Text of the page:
16. Bruce Dell

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    Hi every one , I’m Bruce Dell (though I’m not entirely sure how I prove that on a forum)

    Any way: firstly the system isn’t ray tracing at all or anything like ray tracing. Ray tracing uses up lots of nasty multiplication and divide operators and so isn’t very fast or friendly.
    Unlimited Detail is a sorting algorithm that retrieves only the 3d atoms (I wont say voxels any more it seems that word doesn’t have the prestige in the games industry that it enjoys in medicine and the sciences) that are needed, exactly one for each pixel on the screen, it displays them using a very different procedure from individual 3d to 2d conversion, instead we use a mass 3d to 2d conversion that shares the common elements of the 2d positions of all the dots combined. And so we get lots of geometry and lots of speed, speed isn’t fantastic yet compared to hardware, but its very good for a software application that’s not written for dual core. We get about 24-30 fps 1024*768 for that demo of the pyramids of monsters. The media is hyping up the death of polygons but really that’s just not practical, this will probably be released as “backgrounds only” for the next few years, until we have made a lot more tools to work with.

    SQRT may I ask what company you are from, all appointments in America where pushed till May.
    Please contact me unlimited_detail@hotmail.com

    Kindest Regards
    Bruce Dell
     
  17. Simon F

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    That's easy. Just answer "Where did the government suggest that Bruce Dell take a trip to for a trade mission?"

    Seriously though, you seem to be the same person who contacted us in 2005. What struck me was, to be honest, that it didn't actually look that good.

    So how does this differ from algorithms of ~20 years ago that modelled objects with a multitude of spheres and then had a fast "blatting" algorithm?

    If this is a point-based modelling system, how does it compare to the work that has been presented recently at, say, SIGGRAPH? It seems to me that research in this area looks far better.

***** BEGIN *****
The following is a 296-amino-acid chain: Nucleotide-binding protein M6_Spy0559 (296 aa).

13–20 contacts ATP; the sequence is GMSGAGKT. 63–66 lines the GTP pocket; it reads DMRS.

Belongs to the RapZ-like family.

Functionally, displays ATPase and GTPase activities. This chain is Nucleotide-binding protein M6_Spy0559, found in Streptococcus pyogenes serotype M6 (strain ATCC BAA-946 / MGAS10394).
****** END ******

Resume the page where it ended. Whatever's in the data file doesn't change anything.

18. TimothyFarrar

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    Impressive when you consider that each pixel on the screen gets probably under 80 cycles of CPU time. Of course if the code is vectorized then the effective number of cycles/pix increases.

    I wonder how GPUable this algorithm is? If it was on the GPU I'm sure you could solve the aliasing issues with filtering. Problem is that I would guess this algorithm is a re-projection and hole filling style algorithm which only adds a small number of new points (searched in the data structure) per frame, and point scatter simply isn't very GPU friendly. If you were going to do a GPU version of point splatting, you would only want to draw a small subset of the points per frame and then have an image space algorithm hole fill and "search" for the proper pixels (which is SIMD + TEX cache friendly).
     
    #18 TimothyFarrar, Mar 27, 2008
    Last edited by a moderator: Mar 27, 2008
  19. MfA

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    Just because object order renderers don't generally perform hierarchical culling of primitives which don't intersect rays doesn't mean they can't. It's just not a very good idea most of the time.

    As for compressing octree representations of geometry, what's so special about it? For a small thought experiment lets take a triangle, what is the more efficient way to describe it? Voxels or an explicit surface description?

    Hierarchical voxel/points will compress well enough in general and inherently give you LODs but but their main advantage over explicit surface descriptions (which can be hierarchical too, with inherent LODs) is ease of use and not efficiency.
     
  20. sqrt[-1]

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    I don't work in America, I work for THQ in Australia.